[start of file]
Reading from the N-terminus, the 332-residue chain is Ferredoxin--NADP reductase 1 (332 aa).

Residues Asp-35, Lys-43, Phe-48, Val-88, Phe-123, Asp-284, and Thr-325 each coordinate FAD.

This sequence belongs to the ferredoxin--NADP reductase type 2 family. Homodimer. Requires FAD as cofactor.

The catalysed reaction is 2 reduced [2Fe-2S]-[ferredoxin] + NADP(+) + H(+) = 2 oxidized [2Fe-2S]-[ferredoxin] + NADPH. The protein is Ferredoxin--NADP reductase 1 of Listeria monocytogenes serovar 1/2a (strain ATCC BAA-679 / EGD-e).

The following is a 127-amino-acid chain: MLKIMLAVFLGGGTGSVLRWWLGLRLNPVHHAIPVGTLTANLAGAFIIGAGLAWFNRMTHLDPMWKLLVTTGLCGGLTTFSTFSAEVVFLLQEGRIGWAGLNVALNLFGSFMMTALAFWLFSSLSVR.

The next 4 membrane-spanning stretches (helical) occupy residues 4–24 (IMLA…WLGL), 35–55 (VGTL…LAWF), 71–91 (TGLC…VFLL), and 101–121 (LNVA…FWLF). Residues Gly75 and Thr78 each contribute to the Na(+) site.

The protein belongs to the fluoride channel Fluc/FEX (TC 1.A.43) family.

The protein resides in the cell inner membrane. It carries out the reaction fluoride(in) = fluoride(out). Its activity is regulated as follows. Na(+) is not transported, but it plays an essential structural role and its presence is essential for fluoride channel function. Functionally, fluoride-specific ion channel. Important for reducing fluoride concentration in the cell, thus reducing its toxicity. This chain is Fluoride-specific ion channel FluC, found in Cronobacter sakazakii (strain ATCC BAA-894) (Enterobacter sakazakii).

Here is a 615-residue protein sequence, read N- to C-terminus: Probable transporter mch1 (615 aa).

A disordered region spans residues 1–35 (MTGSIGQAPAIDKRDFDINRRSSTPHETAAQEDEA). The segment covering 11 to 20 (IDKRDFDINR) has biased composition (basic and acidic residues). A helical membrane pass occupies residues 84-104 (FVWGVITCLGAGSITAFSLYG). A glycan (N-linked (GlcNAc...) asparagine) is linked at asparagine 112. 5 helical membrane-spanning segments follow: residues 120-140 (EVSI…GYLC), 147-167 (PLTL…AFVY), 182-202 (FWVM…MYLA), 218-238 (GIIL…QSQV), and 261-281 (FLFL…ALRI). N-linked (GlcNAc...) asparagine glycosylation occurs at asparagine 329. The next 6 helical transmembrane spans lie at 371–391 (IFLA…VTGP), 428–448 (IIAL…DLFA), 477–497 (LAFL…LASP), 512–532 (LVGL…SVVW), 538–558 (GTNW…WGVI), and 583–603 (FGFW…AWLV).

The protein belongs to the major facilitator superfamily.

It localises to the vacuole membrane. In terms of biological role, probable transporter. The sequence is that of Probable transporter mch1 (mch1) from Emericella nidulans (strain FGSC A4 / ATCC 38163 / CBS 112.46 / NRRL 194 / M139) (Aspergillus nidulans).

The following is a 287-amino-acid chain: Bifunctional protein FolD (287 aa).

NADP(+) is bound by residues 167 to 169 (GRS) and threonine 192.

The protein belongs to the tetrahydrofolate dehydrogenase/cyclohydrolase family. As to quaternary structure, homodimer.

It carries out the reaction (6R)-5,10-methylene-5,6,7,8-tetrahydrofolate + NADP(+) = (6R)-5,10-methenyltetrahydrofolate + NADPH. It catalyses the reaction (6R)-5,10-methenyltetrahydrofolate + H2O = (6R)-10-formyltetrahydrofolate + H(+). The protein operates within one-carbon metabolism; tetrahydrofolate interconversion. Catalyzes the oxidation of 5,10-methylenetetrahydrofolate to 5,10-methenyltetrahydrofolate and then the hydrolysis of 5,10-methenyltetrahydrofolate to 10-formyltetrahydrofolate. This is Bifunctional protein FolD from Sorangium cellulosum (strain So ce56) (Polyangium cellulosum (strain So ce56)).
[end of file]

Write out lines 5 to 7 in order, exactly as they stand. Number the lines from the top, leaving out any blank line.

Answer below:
The following is a 127-amino-acid chain: MLKIMLAVFLGGGTGSVLRWWLGLRLNPVHHAIPVGTLTANLAGAFIIGAGLAWFNRMTHLDPMWKLLVTTGLCGGLTTFSTFSAEVVFLLQEGRIGWAGLNVALNLFGSFMMTALAFWLFSSLSVR.

The next 4 membrane-spanning stretches (helical) occupy residues 4–24 (IMLA…WLGL), 35–55 (VGTL…LAWF), 71–91 (TGLC…VFLL), and 101–121 (LNVA…FWLF). Residues Gly75 and Thr78 each contribute to the Na(+) site.

The protein belongs to the fluoride channel Fluc/FEX (TC 1.A.43) family.